Zulu, also known as isiZulu, is a language of the Zulu people with about 9 million speakers, the vast majority (over 95%) of whom live in South Africa. Zulu is the most spoken language in South Africa and became one of South Africa's 11 official languages at the end of apartheid.
Zulu is an agglutinative language which is part of the Nguni subfamily of the Bantu family of languages. One of its most distinctive features is the use of click consonants. This feature is shared with several other languages of Southern Africa, but is almost unique to this region. There are three basic clicks in Zulu:
These can be modified in several ways, eg. by aspiration, so that there are a total of about 15 different click sounds in Zulu. The same sounds occur in Xhosa, where they are used more frequently than in Zulu.
The written form of the language is controlled by the Zulu Language Board of KwaZulu-Natal.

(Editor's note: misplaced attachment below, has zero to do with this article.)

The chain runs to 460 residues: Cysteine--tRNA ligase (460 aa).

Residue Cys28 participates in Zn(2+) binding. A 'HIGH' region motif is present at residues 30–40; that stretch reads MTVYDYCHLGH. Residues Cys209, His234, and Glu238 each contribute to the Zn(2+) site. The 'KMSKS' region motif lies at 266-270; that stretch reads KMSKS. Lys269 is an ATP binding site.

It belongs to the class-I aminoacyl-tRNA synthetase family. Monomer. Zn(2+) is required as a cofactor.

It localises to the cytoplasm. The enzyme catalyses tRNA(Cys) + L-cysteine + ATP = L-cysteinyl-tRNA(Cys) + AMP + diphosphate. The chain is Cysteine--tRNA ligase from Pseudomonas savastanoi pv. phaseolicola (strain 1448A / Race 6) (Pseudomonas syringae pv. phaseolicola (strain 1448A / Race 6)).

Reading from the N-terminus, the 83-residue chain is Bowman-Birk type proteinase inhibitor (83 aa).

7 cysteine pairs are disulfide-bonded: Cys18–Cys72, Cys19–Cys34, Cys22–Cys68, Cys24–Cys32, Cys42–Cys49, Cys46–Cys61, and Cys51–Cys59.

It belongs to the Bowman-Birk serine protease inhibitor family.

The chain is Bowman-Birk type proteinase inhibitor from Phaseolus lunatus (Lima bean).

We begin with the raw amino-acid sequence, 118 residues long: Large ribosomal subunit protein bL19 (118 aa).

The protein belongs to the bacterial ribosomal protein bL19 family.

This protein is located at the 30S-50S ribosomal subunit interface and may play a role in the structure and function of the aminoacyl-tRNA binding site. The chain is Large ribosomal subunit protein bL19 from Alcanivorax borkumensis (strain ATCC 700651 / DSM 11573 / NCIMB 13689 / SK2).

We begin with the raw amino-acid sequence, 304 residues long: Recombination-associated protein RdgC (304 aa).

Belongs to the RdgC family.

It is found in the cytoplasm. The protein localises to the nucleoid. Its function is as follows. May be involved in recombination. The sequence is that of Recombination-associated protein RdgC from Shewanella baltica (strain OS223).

The known history of the language is limited, but evidence of the language exists from the sixteenth century.
Categories: Language stubs | Bantu languages | Zulus | Languages of South Africa
While the teaching of isiZulu in KwaZulu-Natal schools is fast losing ground among locals as Afrikaans is preferred as a second language, the indigenous language is attracting scores of foreign students from America and Europe.
IsiZulu, which incorporates values of respect, humanity and appreciation of one's culture, is proving to be very popular with international students studying at the University of Natal.
Professor Sihawu Ngubane, head of the isiZulu department at the university, said the language was now fully "established" at some universities in America, giving foreign students an opportunity to experience different cultures.
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